Regardless, President Trump has renewed his pressure on the Fed to again lower interest rates, but after three rate cuts in 2019, further easing is unlikely in 2020.
The U.S. central bank considers its current target range for short-term borrowing costs, between 1.5% and 1.75%, as appropriate to support the expansion. The unemployment rate stands at a 50-year low of 3.6%, wage growth is coming in at about 3%, and gross domestic product (GDP) growth hovers at 2%. It’s a “Goldilocks” scenario that’s not too hot, not too cold.
That said, Powell in his remarks this week to the House and Senate didn’t play the role of Pollyanna. He cited areas were the economy’s performance is unsatisfactory, notably in the areas of wealth and income inequality, as well as labor force participation. He also reiterated warnings about the rising federal deficit.
Whipsawed by the headlines…
China on Wednesday confirmed 2,015 new cases of the deadly influenza-like virus, the lowest daily increase since January 30. The news assuaged investor anxieties about the virus’ possible damage to the Chinese and global economies. But then came Thursday’s shocking spike in reported deaths and infections, which sent investors running for the exits.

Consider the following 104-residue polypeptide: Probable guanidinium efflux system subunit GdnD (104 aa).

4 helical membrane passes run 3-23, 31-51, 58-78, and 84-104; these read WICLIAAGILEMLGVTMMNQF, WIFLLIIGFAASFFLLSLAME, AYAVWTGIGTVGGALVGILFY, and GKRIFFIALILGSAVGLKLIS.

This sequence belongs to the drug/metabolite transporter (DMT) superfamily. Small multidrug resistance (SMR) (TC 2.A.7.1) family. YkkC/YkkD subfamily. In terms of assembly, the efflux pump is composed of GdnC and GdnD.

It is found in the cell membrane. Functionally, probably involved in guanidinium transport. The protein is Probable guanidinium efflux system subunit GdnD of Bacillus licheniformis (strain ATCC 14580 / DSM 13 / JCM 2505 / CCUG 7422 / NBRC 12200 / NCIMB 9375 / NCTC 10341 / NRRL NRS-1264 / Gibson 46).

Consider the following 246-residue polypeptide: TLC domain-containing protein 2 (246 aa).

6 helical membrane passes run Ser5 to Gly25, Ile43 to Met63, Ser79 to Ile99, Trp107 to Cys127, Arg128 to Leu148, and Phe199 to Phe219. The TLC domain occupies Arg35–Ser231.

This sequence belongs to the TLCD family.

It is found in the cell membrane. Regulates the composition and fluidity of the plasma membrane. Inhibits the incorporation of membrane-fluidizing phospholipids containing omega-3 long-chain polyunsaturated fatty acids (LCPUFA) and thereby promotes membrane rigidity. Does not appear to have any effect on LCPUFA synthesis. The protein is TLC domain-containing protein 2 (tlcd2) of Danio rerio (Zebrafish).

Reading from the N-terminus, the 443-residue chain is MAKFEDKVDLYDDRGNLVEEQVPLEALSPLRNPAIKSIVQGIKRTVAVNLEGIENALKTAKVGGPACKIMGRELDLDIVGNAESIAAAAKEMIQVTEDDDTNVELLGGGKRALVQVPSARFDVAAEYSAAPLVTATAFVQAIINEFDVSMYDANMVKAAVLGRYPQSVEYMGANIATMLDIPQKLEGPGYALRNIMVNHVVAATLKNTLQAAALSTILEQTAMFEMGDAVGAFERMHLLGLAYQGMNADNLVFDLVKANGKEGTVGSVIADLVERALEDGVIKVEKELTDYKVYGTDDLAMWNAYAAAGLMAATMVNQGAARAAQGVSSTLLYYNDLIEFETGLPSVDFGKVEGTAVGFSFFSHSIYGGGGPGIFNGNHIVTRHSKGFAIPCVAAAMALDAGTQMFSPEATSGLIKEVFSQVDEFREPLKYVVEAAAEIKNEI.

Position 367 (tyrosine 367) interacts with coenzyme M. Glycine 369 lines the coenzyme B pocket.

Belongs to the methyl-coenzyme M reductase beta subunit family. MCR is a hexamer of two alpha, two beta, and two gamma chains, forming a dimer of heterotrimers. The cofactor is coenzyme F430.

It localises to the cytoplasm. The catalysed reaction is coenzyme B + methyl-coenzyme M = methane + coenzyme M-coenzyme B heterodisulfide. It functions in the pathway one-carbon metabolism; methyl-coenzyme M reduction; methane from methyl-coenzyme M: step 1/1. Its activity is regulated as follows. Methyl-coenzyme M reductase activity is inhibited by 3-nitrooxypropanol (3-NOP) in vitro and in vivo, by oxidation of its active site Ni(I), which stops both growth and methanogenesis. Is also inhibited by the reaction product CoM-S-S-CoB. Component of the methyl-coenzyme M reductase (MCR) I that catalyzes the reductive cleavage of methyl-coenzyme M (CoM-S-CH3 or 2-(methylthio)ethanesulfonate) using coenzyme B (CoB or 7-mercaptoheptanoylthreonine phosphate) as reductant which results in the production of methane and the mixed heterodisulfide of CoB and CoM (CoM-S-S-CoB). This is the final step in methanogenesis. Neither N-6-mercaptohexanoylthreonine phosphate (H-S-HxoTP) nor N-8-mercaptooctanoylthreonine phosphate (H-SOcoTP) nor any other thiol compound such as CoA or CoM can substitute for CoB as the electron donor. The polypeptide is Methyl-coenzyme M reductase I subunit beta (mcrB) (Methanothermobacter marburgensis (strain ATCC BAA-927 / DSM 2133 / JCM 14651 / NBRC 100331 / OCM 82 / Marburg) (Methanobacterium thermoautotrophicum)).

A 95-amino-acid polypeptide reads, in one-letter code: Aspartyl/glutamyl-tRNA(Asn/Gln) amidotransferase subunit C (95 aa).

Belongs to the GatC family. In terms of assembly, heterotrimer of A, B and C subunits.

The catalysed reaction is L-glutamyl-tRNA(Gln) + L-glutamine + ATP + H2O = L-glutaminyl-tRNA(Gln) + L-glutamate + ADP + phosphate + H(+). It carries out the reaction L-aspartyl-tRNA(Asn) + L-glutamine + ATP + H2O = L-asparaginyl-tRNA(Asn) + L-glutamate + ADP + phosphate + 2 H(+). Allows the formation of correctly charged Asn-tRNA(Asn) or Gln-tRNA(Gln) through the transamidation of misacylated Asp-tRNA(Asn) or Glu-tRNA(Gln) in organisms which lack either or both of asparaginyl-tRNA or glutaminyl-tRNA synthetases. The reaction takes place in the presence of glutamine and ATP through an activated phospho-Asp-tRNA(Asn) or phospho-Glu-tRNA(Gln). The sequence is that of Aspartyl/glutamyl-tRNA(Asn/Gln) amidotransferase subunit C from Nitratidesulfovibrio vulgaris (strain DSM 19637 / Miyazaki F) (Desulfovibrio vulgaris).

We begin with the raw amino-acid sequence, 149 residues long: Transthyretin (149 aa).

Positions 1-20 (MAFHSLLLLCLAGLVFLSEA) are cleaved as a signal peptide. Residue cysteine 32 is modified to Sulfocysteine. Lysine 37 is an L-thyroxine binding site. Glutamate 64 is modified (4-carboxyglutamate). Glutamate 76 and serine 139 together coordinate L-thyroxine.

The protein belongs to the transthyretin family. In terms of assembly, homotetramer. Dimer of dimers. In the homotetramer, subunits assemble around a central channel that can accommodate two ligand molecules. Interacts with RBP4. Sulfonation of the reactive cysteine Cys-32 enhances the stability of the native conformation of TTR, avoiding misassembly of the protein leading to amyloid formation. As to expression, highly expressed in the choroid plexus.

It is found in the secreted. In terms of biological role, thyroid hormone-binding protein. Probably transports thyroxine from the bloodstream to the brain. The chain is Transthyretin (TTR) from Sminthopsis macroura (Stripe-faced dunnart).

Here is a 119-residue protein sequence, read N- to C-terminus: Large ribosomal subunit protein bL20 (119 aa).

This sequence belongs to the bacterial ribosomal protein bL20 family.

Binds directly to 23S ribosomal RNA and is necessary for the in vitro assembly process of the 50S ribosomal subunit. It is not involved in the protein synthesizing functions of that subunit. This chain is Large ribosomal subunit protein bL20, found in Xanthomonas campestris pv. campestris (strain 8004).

China is the world’s growth engine, so when the country gets the flu, the rest of the world sneezes.
The closest example to the coronavirus outbreak is the severe acute respiratory syndrome (SARS) outbreak in China in the early 2000s. SARS caused an eventual 8,098 cases, resulting in 774 deaths reported in 17 countries.
The following chart, released February 12 by the research firm Statista, shows the extent of the damage that SARS exerted on economies around the world. The data provide a useful benchmark for assessing possible economic damage from the coronavirus:
The bellwether commodities of copper and oil have been fluctuating in price, depending on the news about the virus. Buoying investor optimism has been better-than-expected corporate earnings results so far for the fourth quarter of 2019. Estimates have swung from the red and into the black, as more and more companies surprise on the upside.